Novice here. Lens compatibility question

Discussion in 'Canon EOS' started by jaime_bruce, Nov 24, 2014.

  1. Hi all,
    Novice new to the page. I have an old EOS Rebel. (about 14 years old). I am finally getting
    a new Rebel and am looking at the t5i. (Can't afford what I really want) I have a variety of Sigma/Canon lenses. The three I
    use the most are a Sigma DG 70-30 4-5.6, a Canon 50mm 1.8 and a Sigma 28-90 3.5-5.6. They range in
    age from 4-10 years old. I am unsure if any will be compatible with the new EOS and if I should figure new
    lenses into my budget. Really appreciate any help on this.
    Thanks in advance
    JB
     
  2. Any Canon EOS EF or EF-S lens will work on a new T5i, regardless of age.

    The Sigmas will probably work but you will have to try them. Since Canon has never published the technical specifications of their electronic interface, third-party lens makers like Sigma and Tamron have had to figure it out for themselves. Sigma in particular has had a history of putting out lenses that worked on the cameras that existed when the lens was designed, but which may have trouble on later cameras. If you have trouble with a ten-year-old Sigma lens on a new camera, most likely Sigma will not help you.
     
  3. Absolutely I agree with Craig, as long as your using and EF or EFS lens for canon , I see no reason why there would be
    any new with the old issues, A lot of the new package cameras have been comeing with 18-135 if I remebr right,so You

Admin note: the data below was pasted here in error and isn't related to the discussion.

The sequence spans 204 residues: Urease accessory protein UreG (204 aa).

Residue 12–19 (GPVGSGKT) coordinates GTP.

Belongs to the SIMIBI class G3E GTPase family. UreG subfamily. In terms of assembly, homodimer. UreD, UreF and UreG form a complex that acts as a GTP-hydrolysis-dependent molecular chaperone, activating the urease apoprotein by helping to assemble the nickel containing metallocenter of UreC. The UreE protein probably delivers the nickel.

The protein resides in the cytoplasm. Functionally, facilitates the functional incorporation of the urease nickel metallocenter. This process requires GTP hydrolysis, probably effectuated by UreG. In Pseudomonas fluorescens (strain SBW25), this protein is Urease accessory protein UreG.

should be good to go,clean your contact points and have a great holiday season the new t5i is a massive improvement
    coated to just 5 years back when the Rebel Xti and others came in to market, so your ISO and bir rate ,with more than
    enough MPEG to crop your photos wih a mass of success,happy holidays .

    Jim
     
  4. I guess I was ahead of the times in 2006, when I bought my XTi ;) - That was a pretty darn good camera for 8 yrs ago, but I would certainly hope the T5i would be better, after all, there have only been 6 or 7 generations between the two.
    I would make sure you get a package that includes a kit lens (an 18-55 or something a bit longer). Even if your Sigma glass works as designed, you will loose everything wider than a 35mm equivalent of ~45mm because of the change in format (aka sensor size). an 18-55 is roughly the equivalent (on a digital rebel - in regards to focal length) as your Sigma 28-90 (the 18-55 => 28-88 mm ). The image quality will likely be superior as well - something you'll notice the first time you pixel peep.
    What you can do to check the Sigma's compatibility with the digital rebels is simply go to a store and do a hands on with any current or recent past EOS digital Canon (including an XTi) - using your lenses. Change the f stop through the range, and try to shoot at a variety of f stops. If you don't get an error, it is most likely that your Sigma lenses will work fine on ANY EOS camera. That said, '01-'02 was when Sigma was in the midst of changing over to meet Canon's changes to their communications protocol. If the lenses are only 10 years old (at most), it is likely that you won't have a problem, but some lens models had both chipsets installed (depending on when they were manufactured), so, hypothetically, it's possible that a lens bought new 10yrs ago had been sitting on a shelf for 2 or 3 years, having been manufactured before the change over. Sounds unlikely, but stranger things have happened.